The human body is a highly complex mechanism of interdependent systems, which can make health monitoring confusing. Thankfully, we can get a health overview by measuring our body’s internal dashboard – our vital signs. The human body’s four main vital signs – body temperature, pulse rate, respiration rate, and blood pressure – are measurements of essential bodily functions. Vital sign measurements provide critical information about our state of health, both immediately, like during a medical emergency, or as an indicator of a chronic disease or condition. Normal vital sign measurements will vary based on age, sex, physical condition, along with other factors.
The pulse rate is the number of times the heart beats per minute – an actual measurement of the heart rate. As blood is pushed through the arteries, the arteries expand and contract. A normal resting pulse rate is 60 to 100 beats per minute (bpm) for healthy adults. Factors affecting pulse rate can include exercise, illness, injury, or emotional state. Minimum and maximum safe pulse rates will vary with age. Symptoms of an abnormal pulse rate can be chest pain, shortness of breath, lightheadedness, dizziness, or fainting. When exercising, be careful to stay within your safe heart rate range and consult a doctor whenever starting or changing your exercise routine. Athletes may have resting heart rates as low as 40 beats per minute. Children under 12 years of age have very different normal pulse rates than adults. Infant heart rates typically range from 100 – 205 bpm. Pediatric heart rates will gradually decrease with age. From six to 11 years of age, the normal pulse rate is 75 – 118 bpm.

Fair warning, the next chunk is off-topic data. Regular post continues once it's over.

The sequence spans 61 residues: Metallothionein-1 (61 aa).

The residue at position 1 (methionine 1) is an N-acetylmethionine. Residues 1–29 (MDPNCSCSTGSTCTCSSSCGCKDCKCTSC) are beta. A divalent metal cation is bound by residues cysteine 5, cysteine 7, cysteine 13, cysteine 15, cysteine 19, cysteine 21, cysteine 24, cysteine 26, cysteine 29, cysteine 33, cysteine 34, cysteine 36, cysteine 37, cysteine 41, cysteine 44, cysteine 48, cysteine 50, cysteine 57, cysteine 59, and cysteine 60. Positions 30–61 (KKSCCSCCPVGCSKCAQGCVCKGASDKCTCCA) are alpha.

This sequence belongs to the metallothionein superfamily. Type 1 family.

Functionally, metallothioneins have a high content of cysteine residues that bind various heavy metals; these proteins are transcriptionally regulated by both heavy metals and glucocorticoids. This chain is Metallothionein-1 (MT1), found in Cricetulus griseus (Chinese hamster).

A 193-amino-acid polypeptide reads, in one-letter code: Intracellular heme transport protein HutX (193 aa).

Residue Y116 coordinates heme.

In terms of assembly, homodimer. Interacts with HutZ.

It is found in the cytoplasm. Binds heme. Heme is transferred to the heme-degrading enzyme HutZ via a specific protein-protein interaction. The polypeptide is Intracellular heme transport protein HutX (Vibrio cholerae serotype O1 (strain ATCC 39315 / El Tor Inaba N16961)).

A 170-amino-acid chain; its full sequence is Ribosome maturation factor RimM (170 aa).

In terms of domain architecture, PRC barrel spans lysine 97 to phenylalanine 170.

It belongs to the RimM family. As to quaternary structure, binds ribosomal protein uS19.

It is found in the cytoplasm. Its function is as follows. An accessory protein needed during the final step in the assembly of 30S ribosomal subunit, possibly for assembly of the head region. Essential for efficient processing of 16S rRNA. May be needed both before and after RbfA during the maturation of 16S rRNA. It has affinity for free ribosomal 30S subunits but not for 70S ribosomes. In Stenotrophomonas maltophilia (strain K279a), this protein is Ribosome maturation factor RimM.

Pulse rate can be measured manually at certain points on the body where it’s easiest to feel the arteries pumping near the surface of the skin. These pulse points are the side of the neck, inside of the elbow, and at the wrist. Most commonly, pulse rate is measured on the inside of the wrist. To measure one’s pulse rate, the first and second fingertips should be pressed firmly on the wrist below the palm. Then, move the fingers until a pulse is felt and finally count the pulse for 60 seconds (or for 15 seconds and multiply by 4). A stethoscope or a heart rate monitor can also be used to determine pulse rate. You can monitor your heart rate and record the results to discuss with your doctor. Here’s to your health!